France became the 14th country to legalise same-sex marriage Saturday after President Francois Hollande signed it into law following months of bitter political debate.
Hollande acted a day after the Constitutional Council threw out a legal challenge by the right-wing opposition, which had been the last obstacle to passing the bill into law. The legislation also legalises gay adoption.
French Justice Minister Christiane Taubira, who steered the legislation through parliament, has said the first gay marriages could be celebrated as early as June.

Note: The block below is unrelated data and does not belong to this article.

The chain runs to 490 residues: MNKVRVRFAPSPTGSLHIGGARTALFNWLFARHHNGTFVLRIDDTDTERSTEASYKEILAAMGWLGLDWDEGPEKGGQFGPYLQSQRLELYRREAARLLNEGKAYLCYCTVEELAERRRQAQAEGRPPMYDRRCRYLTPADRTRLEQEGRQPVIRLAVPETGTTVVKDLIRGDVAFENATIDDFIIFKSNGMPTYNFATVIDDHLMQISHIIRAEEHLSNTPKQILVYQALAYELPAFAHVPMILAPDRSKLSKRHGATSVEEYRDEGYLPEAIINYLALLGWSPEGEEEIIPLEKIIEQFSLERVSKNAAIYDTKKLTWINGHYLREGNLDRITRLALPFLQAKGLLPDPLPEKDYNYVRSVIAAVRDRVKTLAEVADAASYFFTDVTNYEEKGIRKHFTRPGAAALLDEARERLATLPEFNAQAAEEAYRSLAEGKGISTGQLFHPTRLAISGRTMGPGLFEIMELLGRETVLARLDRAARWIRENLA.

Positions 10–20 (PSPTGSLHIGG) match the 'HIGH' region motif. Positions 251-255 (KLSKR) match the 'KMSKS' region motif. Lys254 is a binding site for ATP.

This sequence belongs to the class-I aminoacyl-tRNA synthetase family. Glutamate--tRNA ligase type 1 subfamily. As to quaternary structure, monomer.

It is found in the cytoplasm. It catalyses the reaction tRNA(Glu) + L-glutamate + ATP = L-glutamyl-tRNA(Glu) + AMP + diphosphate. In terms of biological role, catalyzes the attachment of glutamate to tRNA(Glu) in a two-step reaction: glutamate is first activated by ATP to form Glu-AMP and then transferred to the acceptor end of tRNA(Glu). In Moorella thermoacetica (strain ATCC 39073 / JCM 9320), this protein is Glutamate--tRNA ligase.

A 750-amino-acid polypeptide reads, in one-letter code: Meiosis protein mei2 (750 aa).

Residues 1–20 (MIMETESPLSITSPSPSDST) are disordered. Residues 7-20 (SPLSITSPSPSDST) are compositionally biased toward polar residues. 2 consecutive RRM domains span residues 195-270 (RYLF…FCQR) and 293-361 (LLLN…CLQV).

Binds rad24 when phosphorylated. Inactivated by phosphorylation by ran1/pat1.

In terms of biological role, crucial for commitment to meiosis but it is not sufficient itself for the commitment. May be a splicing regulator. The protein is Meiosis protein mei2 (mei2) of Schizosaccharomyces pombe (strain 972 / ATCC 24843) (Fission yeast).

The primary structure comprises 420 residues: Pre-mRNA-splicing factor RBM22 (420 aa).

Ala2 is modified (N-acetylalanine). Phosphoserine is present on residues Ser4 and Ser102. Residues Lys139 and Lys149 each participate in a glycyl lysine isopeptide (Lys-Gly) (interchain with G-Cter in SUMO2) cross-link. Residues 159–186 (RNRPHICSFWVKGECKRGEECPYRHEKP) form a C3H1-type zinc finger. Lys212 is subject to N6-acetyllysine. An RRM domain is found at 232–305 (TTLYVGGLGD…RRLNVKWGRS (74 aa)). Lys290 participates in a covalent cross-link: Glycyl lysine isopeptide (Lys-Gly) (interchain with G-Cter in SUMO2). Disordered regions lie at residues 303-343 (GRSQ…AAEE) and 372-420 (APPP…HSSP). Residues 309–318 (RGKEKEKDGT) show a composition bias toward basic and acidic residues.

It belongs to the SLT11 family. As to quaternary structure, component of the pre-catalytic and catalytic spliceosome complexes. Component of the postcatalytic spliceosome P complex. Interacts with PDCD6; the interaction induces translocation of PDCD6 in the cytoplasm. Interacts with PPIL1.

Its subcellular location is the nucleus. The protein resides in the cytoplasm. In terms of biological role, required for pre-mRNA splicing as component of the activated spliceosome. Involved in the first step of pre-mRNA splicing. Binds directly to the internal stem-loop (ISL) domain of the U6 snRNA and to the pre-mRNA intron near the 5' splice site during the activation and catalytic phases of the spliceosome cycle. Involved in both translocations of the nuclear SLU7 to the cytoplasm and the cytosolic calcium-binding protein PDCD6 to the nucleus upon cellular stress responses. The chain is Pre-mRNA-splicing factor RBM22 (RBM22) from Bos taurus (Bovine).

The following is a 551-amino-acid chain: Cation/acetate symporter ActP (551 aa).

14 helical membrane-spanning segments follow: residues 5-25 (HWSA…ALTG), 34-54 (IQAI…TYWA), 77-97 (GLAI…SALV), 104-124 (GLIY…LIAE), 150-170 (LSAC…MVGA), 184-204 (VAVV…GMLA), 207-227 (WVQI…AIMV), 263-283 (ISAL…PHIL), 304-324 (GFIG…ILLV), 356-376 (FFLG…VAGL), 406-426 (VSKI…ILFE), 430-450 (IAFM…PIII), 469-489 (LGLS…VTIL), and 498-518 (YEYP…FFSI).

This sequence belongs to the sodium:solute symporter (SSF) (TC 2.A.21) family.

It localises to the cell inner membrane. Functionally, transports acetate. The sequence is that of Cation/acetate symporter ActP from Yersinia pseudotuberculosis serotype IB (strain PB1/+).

But opponents of the measures have vowed to continue their campaign, with a major protest rally scheduled for May 26 in Paris.
The issue has provoked months of acrimonious debate and hundreds of protests that have occasionally spilled over into violence.
Hollande made “marriage for all” a central plank of his presidential election campaign last year.
On Friday, in the wake of the Constitutional Council ruling, he warned that he would tolerate no resistance.
“I will ensure that the law applies across the whole territory, in full, and I will not accept any disruption of these marriages,” said the president.
It was “time to respect the law and the Republic”, he added.